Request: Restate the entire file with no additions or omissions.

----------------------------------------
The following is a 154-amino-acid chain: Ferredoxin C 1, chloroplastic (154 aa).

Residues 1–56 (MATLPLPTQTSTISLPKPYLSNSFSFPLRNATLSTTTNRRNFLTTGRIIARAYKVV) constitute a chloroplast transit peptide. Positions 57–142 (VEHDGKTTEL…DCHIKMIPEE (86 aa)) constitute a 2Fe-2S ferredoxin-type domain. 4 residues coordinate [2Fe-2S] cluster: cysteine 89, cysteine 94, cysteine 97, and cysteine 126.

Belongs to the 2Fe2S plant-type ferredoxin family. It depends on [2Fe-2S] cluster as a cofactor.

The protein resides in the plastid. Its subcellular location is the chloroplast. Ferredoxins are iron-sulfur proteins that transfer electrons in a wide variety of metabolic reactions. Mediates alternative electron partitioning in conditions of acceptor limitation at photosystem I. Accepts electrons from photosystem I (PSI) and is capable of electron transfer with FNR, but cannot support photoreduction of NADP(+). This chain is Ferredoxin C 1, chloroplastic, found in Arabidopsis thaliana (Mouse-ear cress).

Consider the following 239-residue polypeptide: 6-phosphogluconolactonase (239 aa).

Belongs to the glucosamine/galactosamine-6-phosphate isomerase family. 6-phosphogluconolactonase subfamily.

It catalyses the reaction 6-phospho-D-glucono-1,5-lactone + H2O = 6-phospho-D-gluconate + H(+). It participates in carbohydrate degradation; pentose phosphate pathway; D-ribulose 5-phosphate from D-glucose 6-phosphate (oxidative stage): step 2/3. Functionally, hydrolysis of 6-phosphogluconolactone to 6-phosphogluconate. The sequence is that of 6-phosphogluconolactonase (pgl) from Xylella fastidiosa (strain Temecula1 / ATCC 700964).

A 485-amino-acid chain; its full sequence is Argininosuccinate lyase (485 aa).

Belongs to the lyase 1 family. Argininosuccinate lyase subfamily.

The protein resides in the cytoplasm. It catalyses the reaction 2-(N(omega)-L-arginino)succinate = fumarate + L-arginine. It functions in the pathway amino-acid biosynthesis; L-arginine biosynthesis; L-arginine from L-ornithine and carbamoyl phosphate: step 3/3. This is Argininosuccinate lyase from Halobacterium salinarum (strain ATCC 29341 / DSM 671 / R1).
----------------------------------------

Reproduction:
The following is a 154-amino-acid chain: Ferredoxin C 1, chloroplastic (154 aa).

Residues 1–56 (MATLPLPTQTSTISLPKPYLSNSFSFPLRNATLSTTTNRRNFLTTGRIIARAYKVV) constitute a chloroplast transit peptide. Positions 57–142 (VEHDGKTTEL…DCHIKMIPEE (86 aa)) constitute a 2Fe-2S ferredoxin-type domain. 4 residues coordinate [2Fe-2S] cluster: cysteine 89, cysteine 94, cysteine 97, and cysteine 126.

Belongs to the 2Fe2S plant-type ferredoxin family. It depends on [2Fe-2S] cluster as a cofactor.

The protein resides in the plastid. Its subcellular location is the chloroplast. Ferredoxins are iron-sulfur proteins that transfer electrons in a wide variety of metabolic reactions. Mediates alternative electron partitioning in conditions of acceptor limitation at photosystem I. Accepts electrons from photosystem I (PSI) and is capable of electron transfer with FNR, but cannot support photoreduction of NADP(+). This chain is Ferredoxin C 1, chloroplastic, found in Arabidopsis thaliana (Mouse-ear cress).

Consider the following 239-residue polypeptide: 6-phosphogluconolactonase (239 aa).

Belongs to the glucosamine/galactosamine-6-phosphate isomerase family. 6-phosphogluconolactonase subfamily.

It catalyses the reaction 6-phospho-D-glucono-1,5-lactone + H2O = 6-phospho-D-gluconate + H(+). It participates in carbohydrate degradation; pentose phosphate pathway; D-ribulose 5-phosphate from D-glucose 6-phosphate (oxidative stage): step 2/3. Functionally, hydrolysis of 6-phosphogluconolactone to 6-phosphogluconate. The sequence is that of 6-phosphogluconolactonase (pgl) from Xylella fastidiosa (strain Temecula1 / ATCC 700964).

A 485-amino-acid chain; its full sequence is Argininosuccinate lyase (485 aa).

Belongs to the lyase 1 family. Argininosuccinate lyase subfamily.

The protein resides in the cytoplasm. It catalyses the reaction 2-(N(omega)-L-arginino)succinate = fumarate + L-arginine. It functions in the pathway amino-acid biosynthesis; L-arginine biosynthesis; L-arginine from L-ornithine and carbamoyl phosphate: step 3/3. This is Argininosuccinate lyase from Halobacterium salinarum (strain ATCC 29341 / DSM 671 / R1).